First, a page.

However, this vaccine and others developed to prevent Ebola infection are barely out of the experimental stage. It is not known how well these vaccines will provide long-term protection across a broad population. In addition, on the basic scientific level, the effect of vaccination on the immune system and how the immune response of vaccinated individuals compares with that of individuals who have survived Ebola infections have not been clear.
Now, Israeli and German researchers have shown – on the molecular level – how an experimental vaccine offers long-term protection against the Ebola.
A lab at the Weizmann Institute of Science in Rehovot recently joined forces with a research team in Cologne, Germany, to uncover the details of the molecular response that occurs in the immune system after vaccination against Ebola. Their findings, they believe, could help health organizations devise better strategies for containing and preventing the disease.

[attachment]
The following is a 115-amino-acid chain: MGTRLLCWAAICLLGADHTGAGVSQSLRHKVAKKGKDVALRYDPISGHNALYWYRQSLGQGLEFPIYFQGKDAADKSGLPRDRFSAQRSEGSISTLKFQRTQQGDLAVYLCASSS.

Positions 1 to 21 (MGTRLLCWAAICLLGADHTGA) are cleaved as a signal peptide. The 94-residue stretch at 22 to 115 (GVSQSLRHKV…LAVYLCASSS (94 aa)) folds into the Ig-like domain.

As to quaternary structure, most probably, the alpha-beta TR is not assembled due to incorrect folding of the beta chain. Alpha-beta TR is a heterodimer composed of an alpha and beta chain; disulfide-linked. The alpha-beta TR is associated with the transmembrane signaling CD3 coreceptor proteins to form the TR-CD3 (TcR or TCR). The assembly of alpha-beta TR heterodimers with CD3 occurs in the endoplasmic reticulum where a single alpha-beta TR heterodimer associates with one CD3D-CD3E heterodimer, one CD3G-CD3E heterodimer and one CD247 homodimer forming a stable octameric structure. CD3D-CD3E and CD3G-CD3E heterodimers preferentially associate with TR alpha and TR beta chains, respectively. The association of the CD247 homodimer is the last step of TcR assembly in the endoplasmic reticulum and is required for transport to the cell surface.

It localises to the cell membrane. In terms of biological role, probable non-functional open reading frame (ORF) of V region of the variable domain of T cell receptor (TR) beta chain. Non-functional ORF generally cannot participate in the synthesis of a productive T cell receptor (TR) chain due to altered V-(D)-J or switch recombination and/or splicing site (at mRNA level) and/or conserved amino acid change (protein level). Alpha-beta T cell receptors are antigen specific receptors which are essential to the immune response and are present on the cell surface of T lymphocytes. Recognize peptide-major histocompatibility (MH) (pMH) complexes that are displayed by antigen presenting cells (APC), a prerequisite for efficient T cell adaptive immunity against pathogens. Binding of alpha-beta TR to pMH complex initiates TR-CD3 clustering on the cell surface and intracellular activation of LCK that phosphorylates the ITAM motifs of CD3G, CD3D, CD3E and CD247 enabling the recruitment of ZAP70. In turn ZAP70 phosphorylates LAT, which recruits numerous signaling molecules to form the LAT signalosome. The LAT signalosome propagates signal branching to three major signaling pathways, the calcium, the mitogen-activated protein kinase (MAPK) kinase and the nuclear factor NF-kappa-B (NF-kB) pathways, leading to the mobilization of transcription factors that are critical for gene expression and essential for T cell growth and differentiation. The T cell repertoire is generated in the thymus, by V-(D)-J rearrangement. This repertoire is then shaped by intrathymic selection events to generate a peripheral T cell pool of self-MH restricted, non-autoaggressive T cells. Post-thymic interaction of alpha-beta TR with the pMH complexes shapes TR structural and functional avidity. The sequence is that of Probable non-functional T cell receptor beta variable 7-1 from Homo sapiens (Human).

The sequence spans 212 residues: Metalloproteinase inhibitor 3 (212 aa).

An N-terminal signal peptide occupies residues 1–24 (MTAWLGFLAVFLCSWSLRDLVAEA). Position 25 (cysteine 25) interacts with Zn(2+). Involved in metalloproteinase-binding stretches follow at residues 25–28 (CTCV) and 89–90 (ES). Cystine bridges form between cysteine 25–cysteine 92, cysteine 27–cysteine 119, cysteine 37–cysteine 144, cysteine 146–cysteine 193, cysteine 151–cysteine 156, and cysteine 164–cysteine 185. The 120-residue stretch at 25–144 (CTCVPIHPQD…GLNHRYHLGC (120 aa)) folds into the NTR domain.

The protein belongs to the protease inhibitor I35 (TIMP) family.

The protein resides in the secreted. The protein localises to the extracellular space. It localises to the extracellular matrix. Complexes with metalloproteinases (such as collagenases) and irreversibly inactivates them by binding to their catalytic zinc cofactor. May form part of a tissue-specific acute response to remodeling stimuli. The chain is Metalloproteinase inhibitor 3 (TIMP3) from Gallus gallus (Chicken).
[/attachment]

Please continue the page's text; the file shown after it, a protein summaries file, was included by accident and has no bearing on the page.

Dr. Ron Diskin of the institute’s structural biology department explained: “These vaccines – made by recombinant methods that attach an Ebola protein to a harmless virus – are hard to produce, so there are not enough of them to vaccinate an entire population. In addition, the civil strife in some areas where Ebola is rampant today, the facts that it is often needed in villages that are hard to reach and that because of its scarcity, the vaccine tends to be given only to those most closely connected to individuals who are already sick. Understanding exactly how the immune response is produced following vaccination will not only help refine the vaccine, itself. It can help us understand whether it will work against different strains of the virus or whether the dose given today is the best one.”